The World Pursues An Elusive Cezanne
Paul Cezanne is "to a greater extent than anyone else in the history of art, a painter's painter." So write two of the contributors to the book-catalog "Czanne" (edited by Franoise Cachin et al., Harry N. Abrams, 600 pp., $75) to accompany (and outlive) the international Czanne show at the Philadelphia Museum of Art.
Cezanne himself once wrote that "Art never addresses itself to more than an extremely small number of individuals." But the popularity of this exhibition of a highly elitist artist goes way beyond the interest of artists only. Immense crowds have been drawn to it wherever it's been - in Paris, London, and now Philadelphia (until Sept. 1). Is there, after all, a popular thirst for high and exclusive art?
The exhibition's appeal cannot be solely the consequence of hype. The artist's undiminishing "importance," according to art-world consensus, would not itself persuade the largely philistine media to give this show the extensive coverage it has received. What has aroused such eager curiosity and adulation? Can it be that Czanne is not a difficult artist at all?
Interestingly, the sold-out show does not claim to be exhaustive, definitive, or a blockbuster. Its attempt is to represent "the painter's development." It is a serious show in spite of all the nonsense of museum-shop bric-a-brac with "Cezanne apples" reproduced on them. It looks at the whole artist - unusual for Czanne exhibitions in recent years - rather than parts of him (his watercolors, his early works, or his debt to Poussin, for example). It does not bring together every last Cezanne masterpiece in a show to end all shows. Yet the record crowds have come.
Ms. Cachin and Joseph Rishel emphasize in their introduction to the catalog that the master from Aix-en-Provence remains, for all the scholarly theses, richly enigmatic. For example, the catalog note for "Bather with Outstretched Arms" (below, left) begins: "This picture [is] ... among the most discussed and least explained of all Cezanne's works." Yet one Czanne specialist has called it particularly "revealing," and others have found it compelling and (although its date is uncertain) even a pivotal moment in the artist's development.
THE question of whether a given work is finished - as with the later picture "The Garden at Les Lauves" (reproduced above) - also asks for fascinating speculations. Yet again, this matter of "unfinish" tells us much about Cezanne's ambitions and frustrations.
His art is one more of question than answer, of quest than arrival, of a need for difficulties to obviate facile solutions. It's an art of exploration rather than formula.
Cezanne evidently wanted to be an enigma. He voiced a fear that people would "get their hooks into him." Art theorists too often believe it their ingenious duty to pin down with analysis an artist's motives, style, achievements, and influences as if he were a rare butterfly in need of labeling and glass-casing. Worst of all are the expertly confident "explanations." Cezanne has been thoroughly subjected to these, even to the point of diagrams imposed on his paintings.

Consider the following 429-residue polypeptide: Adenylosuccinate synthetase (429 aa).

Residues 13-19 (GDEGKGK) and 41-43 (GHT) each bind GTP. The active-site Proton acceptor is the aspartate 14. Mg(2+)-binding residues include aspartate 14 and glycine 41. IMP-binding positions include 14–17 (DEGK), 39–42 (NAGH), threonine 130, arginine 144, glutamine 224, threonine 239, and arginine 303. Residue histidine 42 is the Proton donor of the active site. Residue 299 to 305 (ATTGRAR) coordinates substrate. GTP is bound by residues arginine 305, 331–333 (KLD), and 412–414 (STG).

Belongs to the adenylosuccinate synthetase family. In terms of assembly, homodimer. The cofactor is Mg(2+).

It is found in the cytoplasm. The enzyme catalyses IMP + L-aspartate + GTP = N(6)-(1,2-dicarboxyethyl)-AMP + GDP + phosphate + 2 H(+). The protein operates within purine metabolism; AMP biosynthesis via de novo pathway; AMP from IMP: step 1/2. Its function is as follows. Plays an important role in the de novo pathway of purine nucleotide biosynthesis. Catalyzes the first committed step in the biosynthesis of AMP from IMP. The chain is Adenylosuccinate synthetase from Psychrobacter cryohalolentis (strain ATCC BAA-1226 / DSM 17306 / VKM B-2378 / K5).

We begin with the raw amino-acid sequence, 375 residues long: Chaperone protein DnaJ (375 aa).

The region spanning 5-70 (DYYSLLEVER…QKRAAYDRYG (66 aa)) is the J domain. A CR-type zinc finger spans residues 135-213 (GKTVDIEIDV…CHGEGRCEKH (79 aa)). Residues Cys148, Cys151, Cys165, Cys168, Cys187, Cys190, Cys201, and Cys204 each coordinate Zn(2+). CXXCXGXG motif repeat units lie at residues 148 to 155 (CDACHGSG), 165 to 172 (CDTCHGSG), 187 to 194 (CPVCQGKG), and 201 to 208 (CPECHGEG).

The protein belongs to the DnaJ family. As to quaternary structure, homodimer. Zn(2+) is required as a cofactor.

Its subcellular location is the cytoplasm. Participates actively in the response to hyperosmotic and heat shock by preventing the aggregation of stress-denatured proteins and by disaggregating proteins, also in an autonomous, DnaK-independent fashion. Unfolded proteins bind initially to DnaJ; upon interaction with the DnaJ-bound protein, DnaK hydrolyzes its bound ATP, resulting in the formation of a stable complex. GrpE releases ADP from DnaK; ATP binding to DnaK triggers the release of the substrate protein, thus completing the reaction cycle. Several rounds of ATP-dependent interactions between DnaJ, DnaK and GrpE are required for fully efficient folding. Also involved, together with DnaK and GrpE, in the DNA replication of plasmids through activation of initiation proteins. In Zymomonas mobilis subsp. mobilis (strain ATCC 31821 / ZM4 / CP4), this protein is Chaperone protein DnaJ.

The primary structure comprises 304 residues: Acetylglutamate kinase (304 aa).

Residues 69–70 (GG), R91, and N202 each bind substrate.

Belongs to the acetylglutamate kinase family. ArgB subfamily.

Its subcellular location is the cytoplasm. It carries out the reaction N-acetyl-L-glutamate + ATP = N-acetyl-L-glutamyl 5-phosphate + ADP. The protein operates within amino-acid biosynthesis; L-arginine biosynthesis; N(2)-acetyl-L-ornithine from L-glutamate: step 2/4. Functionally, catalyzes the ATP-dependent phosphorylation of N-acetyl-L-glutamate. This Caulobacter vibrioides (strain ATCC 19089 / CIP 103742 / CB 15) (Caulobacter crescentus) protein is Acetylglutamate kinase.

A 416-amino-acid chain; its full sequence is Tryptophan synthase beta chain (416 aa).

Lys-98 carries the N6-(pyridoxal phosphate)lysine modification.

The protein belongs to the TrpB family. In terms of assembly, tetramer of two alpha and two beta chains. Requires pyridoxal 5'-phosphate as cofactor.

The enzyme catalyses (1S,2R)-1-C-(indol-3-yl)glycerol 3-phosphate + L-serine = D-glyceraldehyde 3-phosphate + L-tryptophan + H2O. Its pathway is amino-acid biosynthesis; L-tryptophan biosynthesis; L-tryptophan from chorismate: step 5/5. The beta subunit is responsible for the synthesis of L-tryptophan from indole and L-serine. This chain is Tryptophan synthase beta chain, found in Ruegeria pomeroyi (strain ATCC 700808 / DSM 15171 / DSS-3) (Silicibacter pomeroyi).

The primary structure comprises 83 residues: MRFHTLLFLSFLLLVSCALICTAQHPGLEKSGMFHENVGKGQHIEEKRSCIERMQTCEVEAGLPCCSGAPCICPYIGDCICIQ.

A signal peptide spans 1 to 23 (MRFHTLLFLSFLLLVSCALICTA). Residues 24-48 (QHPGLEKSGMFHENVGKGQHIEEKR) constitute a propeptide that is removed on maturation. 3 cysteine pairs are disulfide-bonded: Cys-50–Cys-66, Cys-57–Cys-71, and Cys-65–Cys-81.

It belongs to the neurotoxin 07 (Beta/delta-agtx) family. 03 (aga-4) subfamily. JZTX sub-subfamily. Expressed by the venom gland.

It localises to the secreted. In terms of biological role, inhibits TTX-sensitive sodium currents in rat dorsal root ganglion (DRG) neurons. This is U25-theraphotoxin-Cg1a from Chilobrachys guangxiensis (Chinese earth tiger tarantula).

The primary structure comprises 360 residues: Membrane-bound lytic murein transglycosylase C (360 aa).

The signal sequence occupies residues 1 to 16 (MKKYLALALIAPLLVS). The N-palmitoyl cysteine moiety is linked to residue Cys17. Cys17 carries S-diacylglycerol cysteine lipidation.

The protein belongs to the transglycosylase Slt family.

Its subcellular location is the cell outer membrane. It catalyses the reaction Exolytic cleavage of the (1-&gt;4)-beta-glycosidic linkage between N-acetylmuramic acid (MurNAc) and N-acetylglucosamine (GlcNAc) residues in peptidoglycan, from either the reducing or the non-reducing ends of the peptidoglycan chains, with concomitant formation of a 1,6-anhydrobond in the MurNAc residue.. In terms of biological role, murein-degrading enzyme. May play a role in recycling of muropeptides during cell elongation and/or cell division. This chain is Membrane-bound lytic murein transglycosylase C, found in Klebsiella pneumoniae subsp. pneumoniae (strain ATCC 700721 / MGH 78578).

But the many-leveled, elusive artist has proved himself well ahead of such practices. Happily, some of this book's authorities admit willing defeat: Cezanne is all the better for being as inexplicable today as ever.
At London's Tate Gallery, the show seemed to me full of vigorously opinionated visitors discussing individual works. This is not always so; some exhibitions invite simpler enjoyment. Others seem educative. And there are those that demand reaction, but of feeling rather than debate.
Aspects of Cezanne work on these levels, too. But his consistency and unpredictability, his monumental uncertainty and raw confidence, his clumsiness and his sophistication all add up to extreme degrees of self-contradiction and paradox.
So do his almost Baroque buildup of compositions to a climax on one hand and his dry, methodical organization on the other. His classicism and his romanticism. His slow deliberation and his stabbing intuitions. His formalism and his deeply personal vision. Stillness contrasts with restless movement, space with solid, air with structure, the intangible play of light and shadow with sculptural mass and form, and astonishingly resonant color with a concentration on constructed tones.
And if in one way he seems dedicated to the realism of tree or apple or mountain, in another his interest seems to be an independent abstraction of mark, patch, stroke, and direction, much more to do with the painting itself than its subject.
The most inexplicable thing of all is that, for all his apparent self-contradictions, Cezanne's mature work is permeated with a serene balance. The equipoise, certainty, and utter consistency within the boundary edges of each work forcefully suggest that even if he is a fascinating mystery to his growing legion of admirers, Cezanne understood himself perfectly.